Rohit's Realm

// / archive / 2006 / 07 / 12 / iphoto-no-more-part-1

July 12, 2006

iPhoto No More, Part 1

It is a veritable truth that since my dive into the (mostly) wonderful world of Apple products in Sept. 2003, I have rapidly degenerated into a state of Apple-fanaticism bordering on contemptible fanboy status, seemingly supporting each and ever Apple product to hit the market. As such, it may seem downright heretical for me to write an article describing how I purged iPhoto from my life, but then again, irreverance has always been a strong suit.

Now, don't get me wrong. It's not that I don't like iPhoto; it's that I hate it. And, I'm not saying iPhoto doesn't work at all; I mean, it did work for me--the first time. At that point, I was even deluded into thinking it might help my workflow in processing photographs. Boy, was I wrong! My second attempt to use that memory-hungry, unresponsive piece of shit, iPhoto froze and had to be forcibly terminated.

Pretty soon, uploading routine sets of 150-200 photographs began to take hours, not minutes. Sorting, classifying, or deleting photos became virtually impossible. My photo processing workflow went from focusing on the quality of photographs to focusing on the stupid rainbow-colored Macintosh equivalent of the hated hourglass spinning incessantly everytime I moved the mouse. This pitiful state of affairs lasted for years, until finally, this summer, I had started dreading uploading photographs so much that all my memory cards were filled to the brim. Something had to be done. The cursed iPhoto had to be purged from my life.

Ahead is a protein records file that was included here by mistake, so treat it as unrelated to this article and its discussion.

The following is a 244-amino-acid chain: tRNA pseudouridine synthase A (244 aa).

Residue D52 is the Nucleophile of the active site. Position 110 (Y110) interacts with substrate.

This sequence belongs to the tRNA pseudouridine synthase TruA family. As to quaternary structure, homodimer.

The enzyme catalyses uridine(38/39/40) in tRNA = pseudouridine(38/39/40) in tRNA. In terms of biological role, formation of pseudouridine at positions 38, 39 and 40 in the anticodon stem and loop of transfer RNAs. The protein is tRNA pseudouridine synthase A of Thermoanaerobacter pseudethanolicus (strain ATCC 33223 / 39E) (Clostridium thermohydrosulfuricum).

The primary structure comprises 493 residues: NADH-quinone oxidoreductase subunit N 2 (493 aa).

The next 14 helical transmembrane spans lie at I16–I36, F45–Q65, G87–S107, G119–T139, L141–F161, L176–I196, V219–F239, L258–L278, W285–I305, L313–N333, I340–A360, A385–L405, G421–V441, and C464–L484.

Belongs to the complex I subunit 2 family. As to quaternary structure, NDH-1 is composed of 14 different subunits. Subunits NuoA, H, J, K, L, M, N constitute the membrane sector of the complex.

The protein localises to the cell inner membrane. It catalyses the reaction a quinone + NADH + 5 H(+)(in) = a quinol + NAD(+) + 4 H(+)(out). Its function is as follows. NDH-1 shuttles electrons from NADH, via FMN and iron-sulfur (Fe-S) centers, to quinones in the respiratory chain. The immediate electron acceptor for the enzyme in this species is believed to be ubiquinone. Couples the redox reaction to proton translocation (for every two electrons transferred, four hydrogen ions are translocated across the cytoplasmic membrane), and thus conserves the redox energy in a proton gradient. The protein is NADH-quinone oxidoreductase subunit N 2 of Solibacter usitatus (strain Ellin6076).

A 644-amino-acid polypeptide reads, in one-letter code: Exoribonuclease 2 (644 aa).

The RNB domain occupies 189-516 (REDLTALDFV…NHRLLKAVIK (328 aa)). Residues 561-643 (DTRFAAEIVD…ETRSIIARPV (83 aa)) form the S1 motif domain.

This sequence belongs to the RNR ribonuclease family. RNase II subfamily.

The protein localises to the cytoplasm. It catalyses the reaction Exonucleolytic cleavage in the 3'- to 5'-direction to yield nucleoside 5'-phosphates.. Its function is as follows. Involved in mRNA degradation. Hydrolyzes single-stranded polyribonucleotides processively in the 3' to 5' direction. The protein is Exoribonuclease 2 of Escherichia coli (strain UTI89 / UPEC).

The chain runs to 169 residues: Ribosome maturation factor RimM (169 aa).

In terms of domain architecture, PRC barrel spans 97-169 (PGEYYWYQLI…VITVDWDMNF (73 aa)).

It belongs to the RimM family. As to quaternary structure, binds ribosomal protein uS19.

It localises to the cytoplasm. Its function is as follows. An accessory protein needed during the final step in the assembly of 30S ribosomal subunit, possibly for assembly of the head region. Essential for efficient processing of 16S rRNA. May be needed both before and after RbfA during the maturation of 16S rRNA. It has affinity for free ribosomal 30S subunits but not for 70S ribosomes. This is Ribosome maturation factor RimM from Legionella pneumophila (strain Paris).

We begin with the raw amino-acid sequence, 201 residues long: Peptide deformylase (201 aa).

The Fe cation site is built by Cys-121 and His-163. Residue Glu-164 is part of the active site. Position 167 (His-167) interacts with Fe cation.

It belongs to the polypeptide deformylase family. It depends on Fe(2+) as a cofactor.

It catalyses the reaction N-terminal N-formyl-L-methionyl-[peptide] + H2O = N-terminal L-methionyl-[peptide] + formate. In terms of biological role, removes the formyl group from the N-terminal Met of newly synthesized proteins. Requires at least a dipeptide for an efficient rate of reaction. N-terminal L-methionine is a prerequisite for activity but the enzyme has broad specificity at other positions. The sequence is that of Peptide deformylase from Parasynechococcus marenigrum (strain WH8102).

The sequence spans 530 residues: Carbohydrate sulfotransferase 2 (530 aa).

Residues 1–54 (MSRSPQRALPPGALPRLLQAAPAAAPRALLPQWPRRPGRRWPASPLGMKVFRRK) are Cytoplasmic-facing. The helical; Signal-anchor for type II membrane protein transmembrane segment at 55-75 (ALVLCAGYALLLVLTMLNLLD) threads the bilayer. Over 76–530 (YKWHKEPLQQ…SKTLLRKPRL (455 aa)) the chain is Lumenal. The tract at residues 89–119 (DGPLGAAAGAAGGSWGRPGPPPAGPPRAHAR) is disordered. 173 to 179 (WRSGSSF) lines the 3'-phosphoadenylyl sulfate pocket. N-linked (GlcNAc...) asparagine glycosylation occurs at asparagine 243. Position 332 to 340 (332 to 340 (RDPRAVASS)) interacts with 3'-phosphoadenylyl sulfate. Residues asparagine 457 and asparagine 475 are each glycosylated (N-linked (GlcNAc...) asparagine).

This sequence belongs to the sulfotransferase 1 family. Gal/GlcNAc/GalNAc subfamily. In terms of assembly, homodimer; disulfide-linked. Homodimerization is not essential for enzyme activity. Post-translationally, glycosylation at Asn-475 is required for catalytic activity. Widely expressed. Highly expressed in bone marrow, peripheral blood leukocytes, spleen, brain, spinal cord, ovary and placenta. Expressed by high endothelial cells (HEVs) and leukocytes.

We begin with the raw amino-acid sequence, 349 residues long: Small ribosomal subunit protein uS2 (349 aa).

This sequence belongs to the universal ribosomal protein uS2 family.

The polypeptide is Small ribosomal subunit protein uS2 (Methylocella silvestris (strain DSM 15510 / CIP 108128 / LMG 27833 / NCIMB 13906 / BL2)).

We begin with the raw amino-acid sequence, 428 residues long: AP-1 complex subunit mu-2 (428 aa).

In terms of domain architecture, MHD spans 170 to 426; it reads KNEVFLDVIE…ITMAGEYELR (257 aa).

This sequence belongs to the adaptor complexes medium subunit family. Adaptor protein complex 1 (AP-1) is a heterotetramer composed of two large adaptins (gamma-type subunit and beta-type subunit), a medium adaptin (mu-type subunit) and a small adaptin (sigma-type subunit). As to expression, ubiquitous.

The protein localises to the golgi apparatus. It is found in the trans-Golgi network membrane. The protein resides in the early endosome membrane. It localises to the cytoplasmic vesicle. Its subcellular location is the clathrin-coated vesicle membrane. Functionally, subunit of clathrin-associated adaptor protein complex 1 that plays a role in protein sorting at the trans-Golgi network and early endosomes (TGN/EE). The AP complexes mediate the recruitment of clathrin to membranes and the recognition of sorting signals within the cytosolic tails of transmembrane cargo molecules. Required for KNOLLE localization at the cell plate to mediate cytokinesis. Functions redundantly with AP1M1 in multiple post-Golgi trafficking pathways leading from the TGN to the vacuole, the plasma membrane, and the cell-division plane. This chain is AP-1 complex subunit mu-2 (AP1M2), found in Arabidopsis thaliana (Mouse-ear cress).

The first thing I realized was that without an omnipresent tool such as iPhoto, I would need to get very serious about managing my ever-growing photo collection. I probably have about 5-10K photographs in my collection right now, with a good 2K added in light (i.e., one's without major travel) years. The helter-skelter means by which I formerly kept track (or not) of photographs was not sustainable; copious, tedious, painstaking addition of metadata was necessary to make my collection manageable in the long-run (i.e., my lifetime).

Why not simply use Gallery to manage my photos, one might wonder? Well, for me, there were many reasons, but the most pressing were, in no particular order:

  • Gallery is public1, and I certainly don't intend to publish all the photos I proof, let alone all the ones I take;
  • Gallery2 has become increasingly complex, and it is not possible to run simple arbitrary SQL queries (yes, I'm old school like that), such as What are my top quality photographs? or Which photographs did I use a 50mm focal length? without a lot of API studying;
  • There is no means of embedding semantic data within the image using XMP, EXIF, or IPTC in G2 that I am aware of;
  • Given the timeframe I'm looking at (half a century), a relatively simple data storage format (a single table) seems less prone to obsolescence than a large application schema; and
  • G2 currently only handles the presentation aspects; other, unrelated, but vital activities (e.g., retrieval, archival) are not addressed by this software directly.

Given these points, I decided a better route would be to continue to use Gallery solely as a presentation mechanism (a task at which it is unparalleled, in my humble opinion) and design my own workflow process around managing photographs. After some research, I came up with the following process for managing my photograph collection:

  1. Upload photographs from my camera to my file server.
  2. Catalog photographs and store information in a relational database (e.g., assign unique id; determine title, caption, description, quality, type; extract aperture, focal length, shutter speed, and iso settings from EXIF data, etc.).